Over in Lake Charles, the anchor market for Southwest Louisiana, the accolades have piled up as well. The Chamber SWLA, the primary economic development agency, received a 5-Star Accreditation by the U.S. Chamber of Commerce. The recognition put the Chamber SWLA in the top 1 percent of chambers nationwide.

The Lake Charles metro area was recognized by Site Selection magazine as the 2010 Top Metro Area with a population of 200,000 or less. In 2011, Lake Charles was recognized by Southern Business & Development as the "Mid-Market of the Year." And as mentioned, in 2011, the Southwest Louisiana region landed the largest and second-largest projects announced in the American South in Sasol and Cheniere.

Together, Southwest Louisiana and Acadiana are a powerful force for industry

One of the reasons these two decorated regions are banding together in an effort to further economic development is because the differences in their economies complement one another.

Tweet from Todd Park, U.S. Chief Technology Officer: Silicon Bayou – aka Lafayette, Louisiana – is the best kept secret reservoir of innovation mojo in America. Pictured is technology at work at the Lafayette-based Louisiana Immersive Technologies Enterprise facility. Acadiana is rich in technology-related ventures, such as the Louisiana Immersive Technologies Enterprise (LITE), one of only a handful of facilities in the world that combines high-performance computing with advanced visualization. The facility houses a staff of professional artists and software engineers who specialize in product development.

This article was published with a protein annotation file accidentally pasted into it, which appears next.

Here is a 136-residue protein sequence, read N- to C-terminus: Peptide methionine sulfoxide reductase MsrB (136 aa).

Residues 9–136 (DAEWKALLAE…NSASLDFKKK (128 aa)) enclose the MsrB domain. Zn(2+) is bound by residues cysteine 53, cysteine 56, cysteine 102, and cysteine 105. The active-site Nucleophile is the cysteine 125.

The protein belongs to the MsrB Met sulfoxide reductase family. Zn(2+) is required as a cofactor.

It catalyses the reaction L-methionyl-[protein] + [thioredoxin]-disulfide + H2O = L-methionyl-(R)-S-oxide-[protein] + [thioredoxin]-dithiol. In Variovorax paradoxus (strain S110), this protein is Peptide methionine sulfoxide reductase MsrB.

A project created as a partnership between the Lafayette Economic Development Authority, the University of Louisiana at Lafayette and Louisiana Economic Development, LITE is the only facility of its kind in North America open to private industry, government and academia.

Software development, information technology, health care and other technology-related industries are a big deal in Lafayette. For example, Lafayette-based Schumacher Group, the nation's third largest emergency medicine staffing and management company, announced a major expansion of its headquarters last summer. The deal will create 600 jobs. The company uses advanced technology to integrate hospital services.

"Leaders in Lafayette have a fundamental appreciation of the vital role of technology in Lafayette's success," said Gregg Gothreaux, President and CEO of the Lafayette Economic Development Authority. "With innovative community initiatives like the Opportunity Machine, LITE, and dedicated, low-cost gigabit fiber connectivity; you have a community that has seen a surge in technology-intensive companies in the past decade and is poised to create a stronger, more diverse technology-driven economy in the years to come."

While the Acadiana region is an emerging brain-based market in Louisiana, the South and the nation, Southwest Louisiana is a global center of manufacturing muscle. In Southwest Louisiana you will find some of the largest industrial investments in the world. Some look like ordinary tank farms, but they are $6 billion tank farms, such as Cheniere's.